May 24, 2013
Danny Goldberg on the Digital Music Revolution
Posted on Jun 26, 2009
As someone who has made a living in the music business, it’s been hard for me not to be slightly amused by the outcry of newspaper writers and others who are anguished that the Internet has debased the concept of the value of content. I do not recall any Senate hearings lamenting the decline of record companies when it first became clear that they were being devastated by the same technological wave that was undermining the profitability of newspapers. I agree with most proposals to save journalism, including tax deductibility for trusts that publish, reasonable charges for content and moral suasion of consumers and elites. But I can’t help but wonder where they all were a few years ago when the record companies were slipping into decline.
It now appears that the record business, widely depicted at the time as being run by an anomalous group of greedy idiots, was more like the proverbial canary in the coal mine with regard to intellectual property and the Internet. Now that newspapers, magazines and movies are experiencing an erosion of value and the attendant job losses due to the increasing number of consumers who expect to get information and entertainment free, more people are considering whether the temporary huge profits of the Internet bubble may have had some adverse social consequences.
Newspaper and magazine publishers, perhaps influenced by the adverse publicity generated by record company battles, mostly acquiesced to the Internet theory that content should be free. They did not sue any readers; they did not develop elaborate encryption; they did not have spokespeople who argued with Internet providers or tech philosophers, and their Web-friendly behavior was no more effective than the confrontational posture the record companies had adopted. Publishers watched their assets decline just as precipitously as those of record companies, if not more. The theory that increased traffic generated by free content would create enough ancillary advertising revenue or promotional value has not proved to be true.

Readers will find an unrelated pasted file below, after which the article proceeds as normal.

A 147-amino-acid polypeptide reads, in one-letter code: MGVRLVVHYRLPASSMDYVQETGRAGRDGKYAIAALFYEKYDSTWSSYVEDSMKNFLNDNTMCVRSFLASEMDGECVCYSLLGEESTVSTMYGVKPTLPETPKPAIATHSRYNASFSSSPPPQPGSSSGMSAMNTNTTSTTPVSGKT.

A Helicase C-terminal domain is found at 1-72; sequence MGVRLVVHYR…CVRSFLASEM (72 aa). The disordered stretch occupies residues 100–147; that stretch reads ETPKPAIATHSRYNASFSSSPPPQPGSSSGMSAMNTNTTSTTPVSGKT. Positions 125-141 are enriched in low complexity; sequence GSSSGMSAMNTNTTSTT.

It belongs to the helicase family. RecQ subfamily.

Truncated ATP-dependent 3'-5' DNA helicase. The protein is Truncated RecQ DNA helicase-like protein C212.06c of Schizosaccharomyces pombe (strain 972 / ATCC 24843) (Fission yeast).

Frank Rich recently wrote in The New York Times, “With all due respect to show business, it’s only journalism that’s essential to a functioning democracy,” and I suppose he is right. But it’s a little like an argument about whether a human being would be better off without arms or without legs. Healthy societies need art, entertainment and journalism, and all these areas are affected by the technological revolution of recent years.
To the extent that there are solutions, they involve a post-’90s paradigm shift on the part of people and governments around the world in their view of all forms of intellectual property. Rich correctly points out that a lot depends on how much of the public is willing to pay for journalism. Commercial television was advertiser-supported and free to the public for decades until cable came along. Now most TV viewers pay a monthly fee for cable to get better reception and “free” channels like CNN. Millions pay additional fees for movie channels like HBO. But the development of subscription TV did not occur without help from the government, which offered local monopolies and other forms of support to cable companies.
One key step is a public and political recognition of the value of intellectual property. The out-of-context idea that “information wants to be free” has been destructive. Information doesn’t want to be free any more than land or food does. As individuals, we would like everything of value to be free, but as a society we have learned that nothing much gets produced if payment is based solely on philanthropy.
I don’t pretend to know the solution, but, as in many other areas of social policy, the United States can learn a lot from other countries. The governments of Canada, Sweden, Australia and many other nations subsidize portions of their music industries on the theory that music is good for society as a whole. There are proposals in Europe that would charge Internet service providers a fee for access to music. Undoubtedly there will be many other ideas that will emerge. One thing I am sure of—the answer is not a socioeconomic system in which the only money made from information goes to the makers of the machines that deliver it.
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